News KrakenD 2.1.1 Enterprise released - Now with ARM64 support

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Generating a Docker artifact

If you use containers, the recommended approach is to write your own Dockerfile and deploy an immutable artifact (embedding the config).

In its simplified form would be:

FROM krakend/krakend-ee:2.1.1
COPY krakend.json /etc/krakend/krakend.json
# Uncomment with Enterprise image:
# COPY LICENSE /etc/krakend/LICENSE
Volume or copy?
Even though you can use the official container directly and attach the configuration mounting an external volume (or ConfigMap in Kubernetes), a custom image with your configuration copied inside has benefits. It guarantees that you can do safe rollbacks and have effective testing and debugging. If you break something at any point, you only need to deploy the previous container, while if you use a volume, you are exposed to downtime or impossible scaling until you fix it.

A more real-life example illustrates below a combination of the check command with a multi-stage build to compile a flexible configuration in a Dockerfile:

FROM krakend/krakend-ee:2.1.1 as builder
ARG ENV=prod

COPY krakend.tmpl .
COPY config .

## Save temporary file to /tmp to avoid permission errors
RUN FC_ENABLE=1 \
    FC_OUT=/tmp/krakend.json \
    FC_PARTIALS="/etc/krakend/partials" \
    FC_SETTINGS="/etc/krakend/settings/$ENV" \
    FC_TEMPLATES="/etc/krakend/templates" \
    krakend check -d -t -c krakend.tmpl

# The linting needs the final krakend.json file
RUN krakend check -c /tmp/krakend.json --lint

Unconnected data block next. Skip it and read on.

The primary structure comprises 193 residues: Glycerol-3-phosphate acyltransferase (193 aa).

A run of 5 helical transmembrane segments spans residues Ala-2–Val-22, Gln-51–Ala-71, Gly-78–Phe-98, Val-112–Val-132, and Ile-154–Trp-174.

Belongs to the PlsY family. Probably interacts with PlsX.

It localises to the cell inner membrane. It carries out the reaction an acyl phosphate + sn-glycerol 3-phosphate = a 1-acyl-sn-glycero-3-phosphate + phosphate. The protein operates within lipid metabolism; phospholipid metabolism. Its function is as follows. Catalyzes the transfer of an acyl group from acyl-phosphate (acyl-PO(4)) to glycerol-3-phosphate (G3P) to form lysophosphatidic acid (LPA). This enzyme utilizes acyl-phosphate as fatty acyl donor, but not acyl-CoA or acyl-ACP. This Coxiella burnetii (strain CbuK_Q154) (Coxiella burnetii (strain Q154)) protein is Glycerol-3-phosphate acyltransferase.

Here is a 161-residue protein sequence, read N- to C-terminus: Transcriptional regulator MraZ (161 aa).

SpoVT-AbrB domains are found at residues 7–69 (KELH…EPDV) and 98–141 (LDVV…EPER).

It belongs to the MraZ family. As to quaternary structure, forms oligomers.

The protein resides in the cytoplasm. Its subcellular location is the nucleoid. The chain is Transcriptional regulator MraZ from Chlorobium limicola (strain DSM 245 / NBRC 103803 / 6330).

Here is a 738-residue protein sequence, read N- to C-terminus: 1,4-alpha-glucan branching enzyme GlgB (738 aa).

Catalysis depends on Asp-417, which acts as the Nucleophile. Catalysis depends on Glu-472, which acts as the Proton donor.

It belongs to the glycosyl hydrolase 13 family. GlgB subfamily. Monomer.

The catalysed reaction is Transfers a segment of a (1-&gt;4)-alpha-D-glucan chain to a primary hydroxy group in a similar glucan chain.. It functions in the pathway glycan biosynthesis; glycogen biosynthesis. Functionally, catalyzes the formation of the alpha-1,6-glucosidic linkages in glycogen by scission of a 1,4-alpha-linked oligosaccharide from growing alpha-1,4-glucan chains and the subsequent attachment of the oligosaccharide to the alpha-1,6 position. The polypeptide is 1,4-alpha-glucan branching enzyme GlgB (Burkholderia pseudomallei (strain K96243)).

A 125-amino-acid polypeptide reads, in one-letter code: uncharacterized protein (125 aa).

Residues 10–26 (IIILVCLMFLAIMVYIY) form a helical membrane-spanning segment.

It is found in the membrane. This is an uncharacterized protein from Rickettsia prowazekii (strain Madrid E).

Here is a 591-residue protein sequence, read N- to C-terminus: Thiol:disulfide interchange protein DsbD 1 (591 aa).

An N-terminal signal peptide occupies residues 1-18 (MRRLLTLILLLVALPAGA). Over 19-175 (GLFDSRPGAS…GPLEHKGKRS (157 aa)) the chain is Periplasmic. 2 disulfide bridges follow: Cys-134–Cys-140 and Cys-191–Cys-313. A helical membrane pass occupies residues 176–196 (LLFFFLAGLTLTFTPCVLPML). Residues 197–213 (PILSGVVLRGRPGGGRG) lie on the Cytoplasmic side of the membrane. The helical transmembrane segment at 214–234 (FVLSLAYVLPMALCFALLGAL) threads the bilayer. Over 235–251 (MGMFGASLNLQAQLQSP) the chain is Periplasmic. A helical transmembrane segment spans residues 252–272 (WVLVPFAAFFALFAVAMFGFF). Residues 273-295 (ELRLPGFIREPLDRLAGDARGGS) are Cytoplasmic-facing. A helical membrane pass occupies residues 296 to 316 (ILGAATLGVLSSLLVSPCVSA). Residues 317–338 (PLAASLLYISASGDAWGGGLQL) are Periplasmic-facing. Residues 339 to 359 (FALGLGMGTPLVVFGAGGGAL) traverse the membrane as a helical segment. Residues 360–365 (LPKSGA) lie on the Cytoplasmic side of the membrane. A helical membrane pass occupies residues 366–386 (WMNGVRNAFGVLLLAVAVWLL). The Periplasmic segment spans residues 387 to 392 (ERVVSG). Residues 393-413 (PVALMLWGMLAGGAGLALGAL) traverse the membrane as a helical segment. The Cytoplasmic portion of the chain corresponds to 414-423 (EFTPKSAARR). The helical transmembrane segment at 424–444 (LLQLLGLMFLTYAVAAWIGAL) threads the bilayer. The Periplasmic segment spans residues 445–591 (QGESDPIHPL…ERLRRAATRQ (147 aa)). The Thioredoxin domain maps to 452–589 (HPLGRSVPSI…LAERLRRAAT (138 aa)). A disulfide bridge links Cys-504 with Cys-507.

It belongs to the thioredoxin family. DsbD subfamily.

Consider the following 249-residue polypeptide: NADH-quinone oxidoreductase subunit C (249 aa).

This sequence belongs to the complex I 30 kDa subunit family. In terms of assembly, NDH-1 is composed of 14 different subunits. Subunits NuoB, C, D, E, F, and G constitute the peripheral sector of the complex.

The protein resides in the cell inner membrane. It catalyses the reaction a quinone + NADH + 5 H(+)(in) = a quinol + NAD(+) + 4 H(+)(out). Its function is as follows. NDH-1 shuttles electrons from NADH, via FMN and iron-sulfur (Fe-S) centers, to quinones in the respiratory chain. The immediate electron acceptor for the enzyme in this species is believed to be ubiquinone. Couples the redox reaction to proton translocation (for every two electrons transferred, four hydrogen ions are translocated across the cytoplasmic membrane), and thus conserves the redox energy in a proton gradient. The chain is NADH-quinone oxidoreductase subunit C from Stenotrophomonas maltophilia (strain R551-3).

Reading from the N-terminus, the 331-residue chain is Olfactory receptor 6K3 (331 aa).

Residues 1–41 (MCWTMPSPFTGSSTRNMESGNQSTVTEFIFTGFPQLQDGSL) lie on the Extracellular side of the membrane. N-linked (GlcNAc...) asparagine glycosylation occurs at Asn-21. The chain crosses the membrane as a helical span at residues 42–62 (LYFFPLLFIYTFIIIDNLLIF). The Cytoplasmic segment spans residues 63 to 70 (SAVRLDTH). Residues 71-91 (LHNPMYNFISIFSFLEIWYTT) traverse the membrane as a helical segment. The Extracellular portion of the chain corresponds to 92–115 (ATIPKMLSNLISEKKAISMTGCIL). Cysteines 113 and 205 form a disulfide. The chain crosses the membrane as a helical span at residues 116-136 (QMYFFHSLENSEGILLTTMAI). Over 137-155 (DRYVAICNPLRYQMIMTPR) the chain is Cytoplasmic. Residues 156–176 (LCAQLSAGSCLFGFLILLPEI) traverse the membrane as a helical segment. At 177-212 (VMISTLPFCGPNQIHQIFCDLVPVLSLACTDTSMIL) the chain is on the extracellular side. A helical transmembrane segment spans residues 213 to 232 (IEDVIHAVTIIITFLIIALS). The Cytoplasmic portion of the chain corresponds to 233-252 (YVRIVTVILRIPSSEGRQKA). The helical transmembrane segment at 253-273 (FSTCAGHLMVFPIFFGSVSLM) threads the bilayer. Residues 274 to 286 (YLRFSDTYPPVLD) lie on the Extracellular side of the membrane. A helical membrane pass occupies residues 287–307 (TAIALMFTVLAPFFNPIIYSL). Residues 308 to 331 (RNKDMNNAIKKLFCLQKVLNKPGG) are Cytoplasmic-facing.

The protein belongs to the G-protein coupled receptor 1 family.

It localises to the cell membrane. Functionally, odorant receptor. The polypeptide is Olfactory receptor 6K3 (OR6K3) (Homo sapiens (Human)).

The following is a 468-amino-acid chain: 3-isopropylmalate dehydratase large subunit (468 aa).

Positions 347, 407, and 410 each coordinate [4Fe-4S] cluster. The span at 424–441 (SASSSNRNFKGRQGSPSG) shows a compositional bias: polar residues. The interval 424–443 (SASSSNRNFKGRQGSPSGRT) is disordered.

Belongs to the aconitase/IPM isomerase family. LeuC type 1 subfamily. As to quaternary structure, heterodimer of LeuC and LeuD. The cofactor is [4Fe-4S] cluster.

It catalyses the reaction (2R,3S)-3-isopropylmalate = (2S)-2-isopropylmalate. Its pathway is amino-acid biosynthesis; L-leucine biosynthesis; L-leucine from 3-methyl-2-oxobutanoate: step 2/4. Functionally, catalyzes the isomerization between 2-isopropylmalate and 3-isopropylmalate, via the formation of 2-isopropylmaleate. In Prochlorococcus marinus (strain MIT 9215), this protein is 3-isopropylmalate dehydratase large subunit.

FROM krakend/krakend-ee:2.1.1
COPY --from=builder --chown=krakend /tmp/krakend.json .
# Uncomment with Enterprise image:
# COPY LICENSE /etc/krakend/LICENSE

The Dockerfile above has two stages:

  1. The copy of all templates and intermediate files to end with a check command that compiles the template krakend.tmpl and any included sub-template inside. The command outputs (thanks to FC_OUT) the result into a /tmp/krakend.json file.
  2. The krakend.json file from the previous build is the only addition to the final Docker image.

The example Dockerfile above assumes that you have a file structure like this:

.
├── config
│   ├── partials
│   ├── settings
│   │   ├── prod
│   │   │   └── env.json
│   │   └── test
│   │       └── env.json
│   └── templates
│       └── some.tmpl
├── Dockerfile
└── krakend.tmpl

If you want to try this code, you can either download a working Flexible Config example, or generate an empty skeleton like this:

mkdir -p config/{partials,settings,templates}
mkdir -p config/settings/{prod,test}
touch config/settings/{prod,test}/env.json
touch Dockerfile
touch krakend.tmpl

Now the only missing step to generate the image, is to build it, making sure that the environment argument matches our folder inside the settings folder:

Docker build 
$docker build --build-arg ENV=prod -t mykrakend .

The resulting image, including your configuration, weighs around 80MB.

Unresolved issues?

The documentation is only a piece of the help you can get! Whether you are looking for Open Source or Enterprise support, see more support channels that can help you.

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